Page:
PUBLISHED TUE, AUG 31 202112:29 PM EDTUPDATED 2 HOURS AGO

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A woman takes a selfie with the 'Charging Bull' statue on February 17, 2021 in New York City.
A woman takes a selfie with the ‘Charging Bull’ statue on February 17, 2021 in New York City.
Angela Weiss | AFP | Getty Images

The S&P 500 is up 20% year to date and on the verge of notching its seventh-straight positive month, but the broad index’s run is far from over, according to UBS.

Mark Haefele, chief investment officer for UBS’ global wealth management, said in a note to clients that the S&P 500 was on track to hit 5,000 by the end of 2022 — a gain of 10% from where the market was trading Tuesday.

The note from UBS laid out three reasons for a continued bull market.

1. Earnings strength

Corporate America is wrapping up its second-quarter earnings season, and the results largely topped the high expectations that Wall Street analysts and strategists had entering July.

Those strong earnings have led to higher expectations for future quarters, as well. That means that the price-to-earnings ratio, a key valuation metric for stocks, no longer looks as eye-popping as it did earlier this year.

Additionally, the healthy corporate profits mean that the stock market is on firm footing to take another step higher, according to UBS.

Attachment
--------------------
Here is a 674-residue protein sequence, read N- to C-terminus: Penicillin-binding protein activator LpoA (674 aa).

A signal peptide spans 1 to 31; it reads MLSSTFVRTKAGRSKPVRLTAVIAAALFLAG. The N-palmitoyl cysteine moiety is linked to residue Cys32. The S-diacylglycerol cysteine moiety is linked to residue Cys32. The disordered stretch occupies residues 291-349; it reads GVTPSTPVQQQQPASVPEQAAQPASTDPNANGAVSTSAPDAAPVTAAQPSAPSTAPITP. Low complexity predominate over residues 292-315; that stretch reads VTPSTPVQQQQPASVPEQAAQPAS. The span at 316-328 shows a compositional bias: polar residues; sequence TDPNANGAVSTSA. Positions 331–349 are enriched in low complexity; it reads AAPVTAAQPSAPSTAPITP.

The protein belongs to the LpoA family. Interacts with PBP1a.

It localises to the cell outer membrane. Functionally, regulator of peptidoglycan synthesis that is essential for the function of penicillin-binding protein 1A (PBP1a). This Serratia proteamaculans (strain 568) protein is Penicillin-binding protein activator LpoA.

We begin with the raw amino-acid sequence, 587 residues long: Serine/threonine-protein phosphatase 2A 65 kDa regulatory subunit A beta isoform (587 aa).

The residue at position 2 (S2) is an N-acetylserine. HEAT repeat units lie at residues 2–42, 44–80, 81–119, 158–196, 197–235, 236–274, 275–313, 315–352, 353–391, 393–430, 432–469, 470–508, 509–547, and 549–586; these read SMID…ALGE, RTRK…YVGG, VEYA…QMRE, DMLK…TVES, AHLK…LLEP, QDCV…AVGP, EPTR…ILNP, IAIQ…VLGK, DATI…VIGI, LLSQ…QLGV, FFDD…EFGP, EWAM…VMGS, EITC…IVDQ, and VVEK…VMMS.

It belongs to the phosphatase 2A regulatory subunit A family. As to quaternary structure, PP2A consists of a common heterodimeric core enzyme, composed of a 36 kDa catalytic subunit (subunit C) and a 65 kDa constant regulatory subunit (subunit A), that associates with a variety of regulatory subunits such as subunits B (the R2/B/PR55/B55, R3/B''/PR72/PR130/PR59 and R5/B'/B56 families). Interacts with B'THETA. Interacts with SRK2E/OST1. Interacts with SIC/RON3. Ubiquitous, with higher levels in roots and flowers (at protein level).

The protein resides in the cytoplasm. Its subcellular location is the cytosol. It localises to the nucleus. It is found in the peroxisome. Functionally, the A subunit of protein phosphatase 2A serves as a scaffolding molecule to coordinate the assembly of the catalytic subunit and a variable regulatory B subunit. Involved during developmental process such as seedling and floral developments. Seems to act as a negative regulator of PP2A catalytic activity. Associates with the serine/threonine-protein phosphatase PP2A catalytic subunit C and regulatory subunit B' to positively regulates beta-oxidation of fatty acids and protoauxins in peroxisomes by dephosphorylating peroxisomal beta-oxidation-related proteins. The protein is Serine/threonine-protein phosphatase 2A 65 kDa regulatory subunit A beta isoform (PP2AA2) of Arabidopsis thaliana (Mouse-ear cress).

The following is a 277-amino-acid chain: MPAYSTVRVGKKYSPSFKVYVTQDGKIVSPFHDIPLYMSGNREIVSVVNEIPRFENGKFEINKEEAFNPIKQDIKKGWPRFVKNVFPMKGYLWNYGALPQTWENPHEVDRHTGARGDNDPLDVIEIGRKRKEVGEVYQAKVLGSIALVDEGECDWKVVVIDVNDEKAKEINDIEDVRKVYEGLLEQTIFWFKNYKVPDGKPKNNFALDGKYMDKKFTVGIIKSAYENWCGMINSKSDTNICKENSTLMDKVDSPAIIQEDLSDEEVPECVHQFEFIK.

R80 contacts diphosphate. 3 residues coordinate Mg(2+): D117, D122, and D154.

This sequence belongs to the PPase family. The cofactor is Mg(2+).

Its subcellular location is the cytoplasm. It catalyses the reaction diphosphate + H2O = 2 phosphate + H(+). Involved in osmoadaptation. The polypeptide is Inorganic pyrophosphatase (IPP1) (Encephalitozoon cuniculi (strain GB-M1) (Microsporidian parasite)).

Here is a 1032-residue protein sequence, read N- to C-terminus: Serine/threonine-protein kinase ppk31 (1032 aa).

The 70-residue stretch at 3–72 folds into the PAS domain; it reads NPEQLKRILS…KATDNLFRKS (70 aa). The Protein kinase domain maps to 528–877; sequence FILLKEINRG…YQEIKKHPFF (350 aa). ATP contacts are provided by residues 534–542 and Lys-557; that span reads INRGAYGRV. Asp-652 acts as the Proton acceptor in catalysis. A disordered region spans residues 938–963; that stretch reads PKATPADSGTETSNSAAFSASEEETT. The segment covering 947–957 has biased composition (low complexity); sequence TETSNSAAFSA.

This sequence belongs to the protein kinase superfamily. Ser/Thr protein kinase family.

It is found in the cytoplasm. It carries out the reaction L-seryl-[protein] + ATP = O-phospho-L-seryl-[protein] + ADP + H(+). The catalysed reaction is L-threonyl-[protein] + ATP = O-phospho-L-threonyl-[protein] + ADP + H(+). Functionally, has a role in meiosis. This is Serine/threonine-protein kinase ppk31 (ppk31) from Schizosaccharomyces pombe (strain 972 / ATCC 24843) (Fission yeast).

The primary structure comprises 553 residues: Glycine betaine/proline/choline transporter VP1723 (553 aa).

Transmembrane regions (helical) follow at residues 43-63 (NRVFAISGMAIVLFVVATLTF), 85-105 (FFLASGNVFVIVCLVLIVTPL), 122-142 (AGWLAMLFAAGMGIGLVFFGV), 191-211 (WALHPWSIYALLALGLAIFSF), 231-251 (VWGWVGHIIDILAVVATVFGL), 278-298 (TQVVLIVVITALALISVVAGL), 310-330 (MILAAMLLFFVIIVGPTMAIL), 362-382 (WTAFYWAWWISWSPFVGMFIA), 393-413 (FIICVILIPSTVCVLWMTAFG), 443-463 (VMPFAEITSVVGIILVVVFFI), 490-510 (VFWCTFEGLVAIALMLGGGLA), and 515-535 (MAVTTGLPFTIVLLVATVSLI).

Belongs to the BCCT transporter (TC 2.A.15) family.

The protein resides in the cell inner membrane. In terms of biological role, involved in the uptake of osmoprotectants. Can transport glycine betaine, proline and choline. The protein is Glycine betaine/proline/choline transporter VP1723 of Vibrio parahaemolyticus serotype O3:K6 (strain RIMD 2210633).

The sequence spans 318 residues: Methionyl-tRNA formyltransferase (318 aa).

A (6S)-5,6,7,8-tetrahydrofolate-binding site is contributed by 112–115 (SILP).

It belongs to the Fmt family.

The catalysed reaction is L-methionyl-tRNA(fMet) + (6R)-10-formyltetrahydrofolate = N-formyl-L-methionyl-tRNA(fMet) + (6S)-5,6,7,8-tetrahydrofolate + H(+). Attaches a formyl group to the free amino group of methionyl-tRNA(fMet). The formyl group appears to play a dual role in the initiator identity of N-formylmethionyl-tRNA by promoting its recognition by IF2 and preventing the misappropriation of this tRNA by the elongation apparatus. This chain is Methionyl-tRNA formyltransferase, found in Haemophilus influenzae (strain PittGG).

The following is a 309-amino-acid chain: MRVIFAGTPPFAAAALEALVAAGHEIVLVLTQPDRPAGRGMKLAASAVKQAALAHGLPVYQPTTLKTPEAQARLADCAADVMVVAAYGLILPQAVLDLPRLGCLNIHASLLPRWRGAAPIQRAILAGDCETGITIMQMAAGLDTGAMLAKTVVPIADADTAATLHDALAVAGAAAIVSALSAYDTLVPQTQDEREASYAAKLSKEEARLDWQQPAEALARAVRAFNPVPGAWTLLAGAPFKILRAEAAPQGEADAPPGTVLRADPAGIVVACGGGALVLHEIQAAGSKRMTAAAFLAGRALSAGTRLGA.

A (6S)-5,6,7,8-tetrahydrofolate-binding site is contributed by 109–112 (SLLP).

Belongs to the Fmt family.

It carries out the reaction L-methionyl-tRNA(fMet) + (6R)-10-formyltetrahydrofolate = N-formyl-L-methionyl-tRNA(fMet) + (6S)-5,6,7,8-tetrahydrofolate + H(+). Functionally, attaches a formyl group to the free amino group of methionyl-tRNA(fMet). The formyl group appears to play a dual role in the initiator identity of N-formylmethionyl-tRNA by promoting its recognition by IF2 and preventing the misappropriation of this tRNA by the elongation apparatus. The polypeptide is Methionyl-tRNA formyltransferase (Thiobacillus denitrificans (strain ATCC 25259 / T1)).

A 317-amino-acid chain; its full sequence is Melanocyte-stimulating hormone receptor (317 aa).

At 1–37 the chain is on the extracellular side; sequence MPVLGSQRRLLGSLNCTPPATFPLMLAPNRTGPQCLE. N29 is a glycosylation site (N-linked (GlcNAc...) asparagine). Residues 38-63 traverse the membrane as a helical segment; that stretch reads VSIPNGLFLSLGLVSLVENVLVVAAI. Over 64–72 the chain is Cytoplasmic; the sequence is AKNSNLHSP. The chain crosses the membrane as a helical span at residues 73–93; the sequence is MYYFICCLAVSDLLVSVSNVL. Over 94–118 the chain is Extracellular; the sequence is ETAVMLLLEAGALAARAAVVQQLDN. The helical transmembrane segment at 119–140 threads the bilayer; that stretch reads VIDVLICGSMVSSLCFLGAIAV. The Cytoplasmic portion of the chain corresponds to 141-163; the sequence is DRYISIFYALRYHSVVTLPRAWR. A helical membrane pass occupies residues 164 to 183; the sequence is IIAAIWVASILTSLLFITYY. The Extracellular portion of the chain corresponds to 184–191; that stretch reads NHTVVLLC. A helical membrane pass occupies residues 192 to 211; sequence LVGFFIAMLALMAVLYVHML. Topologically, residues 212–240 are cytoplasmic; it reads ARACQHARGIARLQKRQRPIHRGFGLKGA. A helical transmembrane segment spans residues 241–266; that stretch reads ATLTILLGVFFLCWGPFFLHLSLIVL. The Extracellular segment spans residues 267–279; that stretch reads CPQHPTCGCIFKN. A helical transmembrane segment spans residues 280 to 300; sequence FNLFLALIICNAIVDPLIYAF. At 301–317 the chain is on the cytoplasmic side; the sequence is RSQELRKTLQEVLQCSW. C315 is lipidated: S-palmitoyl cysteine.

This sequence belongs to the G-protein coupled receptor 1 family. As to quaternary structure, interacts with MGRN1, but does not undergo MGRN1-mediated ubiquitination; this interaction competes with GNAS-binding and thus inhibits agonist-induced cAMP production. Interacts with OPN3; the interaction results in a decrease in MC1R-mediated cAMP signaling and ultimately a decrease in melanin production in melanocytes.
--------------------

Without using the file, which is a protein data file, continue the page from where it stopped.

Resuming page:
“Earnings are now nearly 30% higher than pre-pandemic levels, which helps explain why stocks have performed so well. There are also good reasons to expect continued profit growth ahead,” Haefele said.

His reasons for optimism include strong household balance sheets and low interest payments, which should result in a strong consumer sector in the U.S.

2. Fed support

On Friday, Federal Reserve Chairman Jerome Powell said that the central bank would likely begin to reduce its asset purchases by the end of the year but stressed that slowing those purchases should not be seen as a signal about when the Fed would hike rates.

That caution means the Fed could keep rates at historically low levels through 2022, which should be good for stocks and other financial markets, UBS said.

“The Fed’s gradual approach aligns with our view that policymakers are eager to avoid a repeat of the 2013 taper tantrum, when unexpected talk of tightening caused a sharp rise in yields and a fall in stocks,” the UBS note said.

3. Normalization continues

The spread of the delta variant of Covid-19 has slowed the global economic recovery. However, Haefele said there are signs that the variant won’t cause the major disruptions seen earlier in the pandemic, pointing to recent data out of China.

“We were encouraged last week by news that China had reported zero domestic COVID-19 cases for the first time since July. … These developments reinforce our view that the recent setbacks in China’s efforts to combat the pandemic will be overcome without a significant disruption to international supply chains or a boost to global inflation,” the note said.

Haefele also noted that vaccinations appear to be holding down deaths and hospitalizations relative to high case rates, which could keep some policymakers from instituting strict lockdowns due to delta.

To be sure, UBS’ view of continued gains for stocks is not shared by all major Wall Street shops. Morgan Stanley’s Mike Wilson, for example, has warned repeatedly that the stock market is overdue for a correction of 10% or more.